I also loved writing Mason, because he’s a conglomeration of guys I knew growing up that helped me become who I am today. But at the end of the day, he represents an event or person or something that gets you to question your circumstances and decide to choose a better life for yourself.

Which chapter was your favorite to write and why?

In a way, I loved writing the chapters where Adelaide got really stuck in her head because it was so personal to me. I went through a season of depression and know intimately what it feels like to just feel so gray, so purposeless. Sometimes you’re in public and just feel like screaming, wondering how people can pass and not see the tearing inside of you. I don’t mind being moody and introspective, so I could really sink into these eloquently melodramatic passages.

If you had the chance to meet your characters, what would you say to them?

I’d give Adelaide a big hug, because there’s a part of all of us in her. She’s all of my campers from summer 2019 who just needed a listening ear and a safe place. There’s something so healing about hugging someone when you know they need it more than you do. You’re giving them something intangible, something precious. I’d also really like to sit down with Colette and just listen—that’s all she really needs. All of us are able to decide what course of action to take in any situation, if only we have someone who will sit and listen while we figure it out.

I’d love to meet Mason, because I know I could be best friends with him. He’s so happy-go-lucky and I love people who are fixers, because I’m always making a terrible mess of things. I believe I’d get along with every character, except for Fawn and Wesley because, to me, they embody everything wrong with the world. I have an innate, burning desire for everyone to be heard and understood, so people who aren’t empathetic and smash other people’s souls make me absolutely livid. And I don’t get angry easily. I try to be civilized with everyone, but these types of people? Do not cross me.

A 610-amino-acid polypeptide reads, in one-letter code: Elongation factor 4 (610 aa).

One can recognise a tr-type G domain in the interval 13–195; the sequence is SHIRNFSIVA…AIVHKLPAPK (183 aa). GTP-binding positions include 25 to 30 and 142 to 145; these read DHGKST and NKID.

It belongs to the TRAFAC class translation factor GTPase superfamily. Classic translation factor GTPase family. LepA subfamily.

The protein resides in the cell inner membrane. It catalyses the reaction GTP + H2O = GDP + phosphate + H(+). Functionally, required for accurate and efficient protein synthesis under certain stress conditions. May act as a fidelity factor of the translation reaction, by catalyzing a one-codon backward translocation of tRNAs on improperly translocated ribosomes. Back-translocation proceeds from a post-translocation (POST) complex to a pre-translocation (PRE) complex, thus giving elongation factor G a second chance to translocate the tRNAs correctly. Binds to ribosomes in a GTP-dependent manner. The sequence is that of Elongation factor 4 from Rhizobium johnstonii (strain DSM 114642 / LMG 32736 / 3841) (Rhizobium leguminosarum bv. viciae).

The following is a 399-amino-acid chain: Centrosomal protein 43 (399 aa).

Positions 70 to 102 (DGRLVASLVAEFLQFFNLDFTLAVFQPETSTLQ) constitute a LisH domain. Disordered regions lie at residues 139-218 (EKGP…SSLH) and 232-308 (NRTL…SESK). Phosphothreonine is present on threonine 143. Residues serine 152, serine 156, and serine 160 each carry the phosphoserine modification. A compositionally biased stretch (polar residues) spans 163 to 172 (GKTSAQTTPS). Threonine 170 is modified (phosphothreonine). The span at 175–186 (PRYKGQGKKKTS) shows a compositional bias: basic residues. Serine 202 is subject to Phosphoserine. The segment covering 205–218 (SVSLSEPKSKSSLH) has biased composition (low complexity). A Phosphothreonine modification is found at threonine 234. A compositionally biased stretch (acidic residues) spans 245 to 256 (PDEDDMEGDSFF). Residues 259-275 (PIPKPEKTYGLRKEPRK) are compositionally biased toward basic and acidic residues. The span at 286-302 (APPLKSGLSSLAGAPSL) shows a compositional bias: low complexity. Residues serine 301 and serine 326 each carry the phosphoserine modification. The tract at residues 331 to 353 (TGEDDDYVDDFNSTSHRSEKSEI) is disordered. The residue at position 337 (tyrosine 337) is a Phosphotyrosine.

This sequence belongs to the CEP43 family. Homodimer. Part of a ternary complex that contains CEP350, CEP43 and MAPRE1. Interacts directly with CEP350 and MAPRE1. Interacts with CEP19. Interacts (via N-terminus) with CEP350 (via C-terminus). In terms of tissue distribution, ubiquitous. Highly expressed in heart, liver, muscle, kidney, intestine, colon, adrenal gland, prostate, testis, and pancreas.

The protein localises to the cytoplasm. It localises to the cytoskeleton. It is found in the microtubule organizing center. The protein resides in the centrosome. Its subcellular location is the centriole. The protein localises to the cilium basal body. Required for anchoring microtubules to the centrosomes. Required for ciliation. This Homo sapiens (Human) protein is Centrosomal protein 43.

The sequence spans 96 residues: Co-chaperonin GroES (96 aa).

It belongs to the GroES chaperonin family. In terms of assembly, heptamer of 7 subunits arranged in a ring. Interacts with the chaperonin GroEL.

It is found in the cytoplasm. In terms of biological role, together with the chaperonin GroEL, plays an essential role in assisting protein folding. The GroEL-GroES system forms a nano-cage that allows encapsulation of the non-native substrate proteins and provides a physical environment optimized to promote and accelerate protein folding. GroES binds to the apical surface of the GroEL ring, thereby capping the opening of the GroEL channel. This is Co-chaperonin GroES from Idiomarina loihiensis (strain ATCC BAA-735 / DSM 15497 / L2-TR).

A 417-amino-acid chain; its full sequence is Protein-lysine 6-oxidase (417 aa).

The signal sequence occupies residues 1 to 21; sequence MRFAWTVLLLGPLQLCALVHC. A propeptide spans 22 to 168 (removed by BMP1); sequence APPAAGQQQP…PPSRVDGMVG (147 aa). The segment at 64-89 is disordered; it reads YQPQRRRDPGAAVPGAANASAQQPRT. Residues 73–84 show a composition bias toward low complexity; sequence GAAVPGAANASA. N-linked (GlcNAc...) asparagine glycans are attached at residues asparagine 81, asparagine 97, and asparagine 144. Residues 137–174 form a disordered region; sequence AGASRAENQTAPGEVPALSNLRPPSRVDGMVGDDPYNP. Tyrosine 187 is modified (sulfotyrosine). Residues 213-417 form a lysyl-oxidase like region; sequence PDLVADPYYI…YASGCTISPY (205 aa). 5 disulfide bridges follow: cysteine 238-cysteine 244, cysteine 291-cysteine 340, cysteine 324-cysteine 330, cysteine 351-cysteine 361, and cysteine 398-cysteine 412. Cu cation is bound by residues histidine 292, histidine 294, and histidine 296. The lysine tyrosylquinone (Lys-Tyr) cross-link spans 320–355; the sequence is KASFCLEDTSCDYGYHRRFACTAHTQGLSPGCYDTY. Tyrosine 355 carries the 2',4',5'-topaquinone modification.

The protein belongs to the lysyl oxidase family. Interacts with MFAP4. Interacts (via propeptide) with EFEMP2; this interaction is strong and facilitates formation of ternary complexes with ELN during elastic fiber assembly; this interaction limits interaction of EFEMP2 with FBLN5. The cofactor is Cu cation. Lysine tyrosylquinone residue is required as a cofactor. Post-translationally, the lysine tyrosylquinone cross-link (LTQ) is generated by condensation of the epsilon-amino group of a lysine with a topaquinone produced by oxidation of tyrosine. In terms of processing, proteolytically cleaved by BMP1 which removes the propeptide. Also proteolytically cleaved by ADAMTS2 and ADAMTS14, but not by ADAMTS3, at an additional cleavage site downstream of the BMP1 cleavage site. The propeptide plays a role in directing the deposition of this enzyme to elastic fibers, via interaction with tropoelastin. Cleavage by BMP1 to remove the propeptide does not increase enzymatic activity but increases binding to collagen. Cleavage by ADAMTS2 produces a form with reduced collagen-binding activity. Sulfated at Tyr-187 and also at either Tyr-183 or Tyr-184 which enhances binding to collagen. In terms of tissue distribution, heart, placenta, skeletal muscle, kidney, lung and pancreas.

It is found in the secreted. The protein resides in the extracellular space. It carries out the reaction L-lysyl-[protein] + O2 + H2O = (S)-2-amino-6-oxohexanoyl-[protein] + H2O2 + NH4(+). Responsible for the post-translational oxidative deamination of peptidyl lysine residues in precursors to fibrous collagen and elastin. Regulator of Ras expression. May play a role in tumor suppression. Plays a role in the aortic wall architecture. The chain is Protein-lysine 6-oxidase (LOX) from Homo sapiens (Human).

If The Memory Jumper were to be adapted onto screen, would you prefer a TV series or a movie?

I want to say TV series just because I love that Hollywood has finally decided to do longform book content, but I have to say movie. I think forcing myself to cut parts out would make the piece more like a vignette of depression and triumph, which is innately cinematic and meaningful.

What do you like doing outside of writing?

My second love is graphic design. I love being an artist, and I feel like I’ve learned so much from it that I can apply to writing (and vice versa). I also love studying psychology and listening to true crime, which may be why my books tend to be dark. I’m getting back into reading, trying to choose books over movies (even though I really really love studying movies: the shot types, the characters, the plot, the costumes, etc.).

Honestly, one of my favorite things is daily lunch with my coworkers. They tell funny stories about their first time getting sugared, adventures in starting podcasts, the woes of planning weddings, and all sorts of other gems. I collect these and hope to use the emotions behind them for a future novel.

If you lived in the world of The Memory Jumper, would you choose to be a Memory Jumper?

I would really love to be a Memory Jumper! This was why the concept initially grabbed my attention. I love how I’ve evolved so much as I’ve written this novel. When I started, I had no idea how fascinated by psychology I’d be in five years. I try to be empathetic with everyone and figure out what people are thinking so I can best relate and react to them, so being able to actually get inside their mind and intimately understand their psyche…how could I pass that up?

What are some of your favorite books?